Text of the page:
Camp K is helping to shift the paradigm, by teaching people with disabilities that they can succeed, and make a meaningful contribution to the program they are a part of. Ultimately, these successful experiences will impact our entire community.

Camp K utilizes Therapeutic Recreation as the basis for our programs. We achieve positive outcomes through positive support. The two main theories that are used in the Kostopulos Dream Foundation's therapeutic recreation (TR) services are the Humanistic and Behaviorist approach. The Humanistic approach emphasizes the importance of personal choice, individual freedom and the right and responsibilities of individuals to be in control of their own lives.

At the beginning of each program (weekly for Summer Camp, or monthly for other programs), an intake process is completed with each student. During that process, our staff helps the student/caregiver set Goals and Objectives that will be focused on during the program. Some Goal examples are increasing concentration/attention span, increasing strength, increasing social skills, improving attitudes leading to a healthy lifestyle. Objectives then translate into specific actions that the student will take (with our staff's help) to achieve their goals and demonstrate that they have gained a new skill. Objectives are specific, measurable, and achievable. An example is: camper will introduce themselves to one new person each day, by maintaining eye contact, shaking their hand, and asking their name, as observed by staff."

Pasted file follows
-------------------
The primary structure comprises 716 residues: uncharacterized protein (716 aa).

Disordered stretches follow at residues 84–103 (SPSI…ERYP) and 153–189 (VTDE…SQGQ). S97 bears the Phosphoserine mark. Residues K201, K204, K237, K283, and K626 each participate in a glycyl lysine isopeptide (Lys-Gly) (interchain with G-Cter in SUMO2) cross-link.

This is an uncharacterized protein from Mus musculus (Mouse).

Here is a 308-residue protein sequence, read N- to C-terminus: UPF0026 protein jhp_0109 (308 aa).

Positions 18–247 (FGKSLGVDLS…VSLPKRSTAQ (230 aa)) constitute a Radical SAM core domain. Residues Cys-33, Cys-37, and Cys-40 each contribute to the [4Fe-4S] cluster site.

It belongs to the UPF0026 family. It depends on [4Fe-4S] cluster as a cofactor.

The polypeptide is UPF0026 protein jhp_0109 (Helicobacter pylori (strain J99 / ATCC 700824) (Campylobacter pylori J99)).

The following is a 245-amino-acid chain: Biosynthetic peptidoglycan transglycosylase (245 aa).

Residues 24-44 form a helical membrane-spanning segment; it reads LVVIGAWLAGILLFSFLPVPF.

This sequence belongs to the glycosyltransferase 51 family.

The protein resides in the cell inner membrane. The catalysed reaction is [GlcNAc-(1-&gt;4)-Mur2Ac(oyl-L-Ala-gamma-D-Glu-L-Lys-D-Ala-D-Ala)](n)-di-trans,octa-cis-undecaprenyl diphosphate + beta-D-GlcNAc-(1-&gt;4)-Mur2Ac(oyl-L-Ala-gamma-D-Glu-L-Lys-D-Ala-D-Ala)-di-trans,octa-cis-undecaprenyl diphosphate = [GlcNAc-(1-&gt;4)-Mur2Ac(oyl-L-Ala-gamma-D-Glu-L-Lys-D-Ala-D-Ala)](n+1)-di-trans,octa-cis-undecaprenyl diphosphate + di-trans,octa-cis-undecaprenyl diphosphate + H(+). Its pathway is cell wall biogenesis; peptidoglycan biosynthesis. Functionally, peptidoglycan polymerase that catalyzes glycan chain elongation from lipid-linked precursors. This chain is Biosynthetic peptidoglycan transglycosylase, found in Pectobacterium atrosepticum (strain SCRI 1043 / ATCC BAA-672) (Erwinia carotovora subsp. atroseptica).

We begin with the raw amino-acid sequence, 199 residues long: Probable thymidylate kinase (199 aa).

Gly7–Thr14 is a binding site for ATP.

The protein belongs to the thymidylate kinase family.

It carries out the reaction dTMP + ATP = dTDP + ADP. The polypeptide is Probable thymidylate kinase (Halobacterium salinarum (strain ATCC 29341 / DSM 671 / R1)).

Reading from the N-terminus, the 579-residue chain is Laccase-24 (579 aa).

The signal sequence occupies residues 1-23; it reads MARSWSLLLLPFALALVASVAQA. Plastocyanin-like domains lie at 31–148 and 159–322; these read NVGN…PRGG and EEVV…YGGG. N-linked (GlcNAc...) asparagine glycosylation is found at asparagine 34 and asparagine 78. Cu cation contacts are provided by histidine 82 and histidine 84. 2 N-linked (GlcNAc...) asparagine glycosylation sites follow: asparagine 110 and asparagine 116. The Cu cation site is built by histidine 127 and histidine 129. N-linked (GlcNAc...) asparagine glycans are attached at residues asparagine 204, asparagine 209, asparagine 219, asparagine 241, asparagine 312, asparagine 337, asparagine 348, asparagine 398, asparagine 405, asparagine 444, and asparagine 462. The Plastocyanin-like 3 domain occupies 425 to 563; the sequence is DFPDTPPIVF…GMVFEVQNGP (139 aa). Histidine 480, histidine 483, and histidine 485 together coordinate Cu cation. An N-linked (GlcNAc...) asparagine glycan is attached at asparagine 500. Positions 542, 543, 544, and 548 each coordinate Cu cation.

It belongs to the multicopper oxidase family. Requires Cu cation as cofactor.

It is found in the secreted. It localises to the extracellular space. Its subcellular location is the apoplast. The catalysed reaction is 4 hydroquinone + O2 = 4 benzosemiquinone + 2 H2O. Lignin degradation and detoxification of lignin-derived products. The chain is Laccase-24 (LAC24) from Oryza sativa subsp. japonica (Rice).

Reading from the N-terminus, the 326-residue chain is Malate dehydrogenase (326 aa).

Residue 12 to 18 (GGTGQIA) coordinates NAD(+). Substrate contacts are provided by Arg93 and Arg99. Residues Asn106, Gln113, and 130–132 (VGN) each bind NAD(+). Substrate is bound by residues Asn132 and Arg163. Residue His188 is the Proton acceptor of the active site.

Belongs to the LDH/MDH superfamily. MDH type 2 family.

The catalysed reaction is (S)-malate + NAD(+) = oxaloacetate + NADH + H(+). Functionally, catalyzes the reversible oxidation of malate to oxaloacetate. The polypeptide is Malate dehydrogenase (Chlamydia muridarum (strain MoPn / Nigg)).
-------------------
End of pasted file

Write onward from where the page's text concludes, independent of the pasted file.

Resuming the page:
Our staff documents each student's progress on the Camper evaluation form, indicating how well the student did overall, and specifically toward meeting their goals and objectives.